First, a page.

Economies of Scale
Cattle feeding enjoys economies of scale. Over 95% of all cattle feeding operations have fewer than 1,000 head 3. Economies of scale derive from three sources. First, like all construction costs, the planning, permitting, and breaking ground, equipment are labor are fixed costs that are spread around a much larger capacity. In addition, the marginal costs per unit for construction costs fall with larger sized projects. Second, equipment becomes more effiecient and costs less per unit of capacity than smaller equipment. Third, the fixed costs of facilities and equipment are spread across more animals due to lower idle time. All of these factors lower marginal costs as scale increases.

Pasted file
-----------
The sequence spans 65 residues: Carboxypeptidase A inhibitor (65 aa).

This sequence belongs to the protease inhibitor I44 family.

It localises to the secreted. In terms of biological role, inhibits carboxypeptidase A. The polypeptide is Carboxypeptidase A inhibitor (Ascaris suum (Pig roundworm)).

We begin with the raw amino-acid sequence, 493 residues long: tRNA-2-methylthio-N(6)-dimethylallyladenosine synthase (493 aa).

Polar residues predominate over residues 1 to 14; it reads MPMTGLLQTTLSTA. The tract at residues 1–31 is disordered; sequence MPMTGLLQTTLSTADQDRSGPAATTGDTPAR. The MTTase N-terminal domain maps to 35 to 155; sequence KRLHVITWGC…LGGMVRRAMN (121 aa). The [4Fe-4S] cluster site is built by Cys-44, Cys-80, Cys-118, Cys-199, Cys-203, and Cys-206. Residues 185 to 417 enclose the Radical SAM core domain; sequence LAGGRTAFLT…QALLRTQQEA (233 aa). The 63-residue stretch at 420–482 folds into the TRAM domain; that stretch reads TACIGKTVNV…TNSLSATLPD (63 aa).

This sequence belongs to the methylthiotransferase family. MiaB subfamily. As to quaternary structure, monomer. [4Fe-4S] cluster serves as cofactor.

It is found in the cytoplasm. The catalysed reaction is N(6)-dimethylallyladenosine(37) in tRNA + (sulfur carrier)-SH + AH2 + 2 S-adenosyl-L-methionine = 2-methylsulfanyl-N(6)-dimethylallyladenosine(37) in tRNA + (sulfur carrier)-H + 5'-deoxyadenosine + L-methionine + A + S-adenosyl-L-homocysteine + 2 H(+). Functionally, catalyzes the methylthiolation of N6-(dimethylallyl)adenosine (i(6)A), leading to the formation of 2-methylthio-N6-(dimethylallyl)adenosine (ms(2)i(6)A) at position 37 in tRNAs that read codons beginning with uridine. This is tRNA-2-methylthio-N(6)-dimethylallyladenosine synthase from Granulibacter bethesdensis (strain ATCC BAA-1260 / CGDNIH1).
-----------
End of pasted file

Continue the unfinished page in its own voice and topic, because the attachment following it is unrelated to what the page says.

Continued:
While cattle production profitability is not correlated with the stock market, it is effected by nature. During a prolonged drought, cattle prices can fall dramatically when beef operations reduce herd sizes because of the high cost of feed. As cattle prices initially fall, cow-calf operators may not hold back heifers as breeding stock, thus putting a greater number of animals into the protein market. These price downturns are inevitably followed by a beef shortage and higher prices. Consistently participating in cattle production is considered the most viable way to average out returns to long term averages.
1) Carcass Beef Grades and Standards Carcass Beef Grades and Standards
2) “Continental” breeds include: Charolais, Chianina, Gelbvieh, Limousin, Maine Anjou, Salers, and Simmental.
3) Feeding Beef Cattle, John W. Cornerford, Lynn F. Kime, Penn State Extension Feeding Beef Cattle
Basics of Investing in Feeder Cattle
If you are new to investing in feeder cattle, start here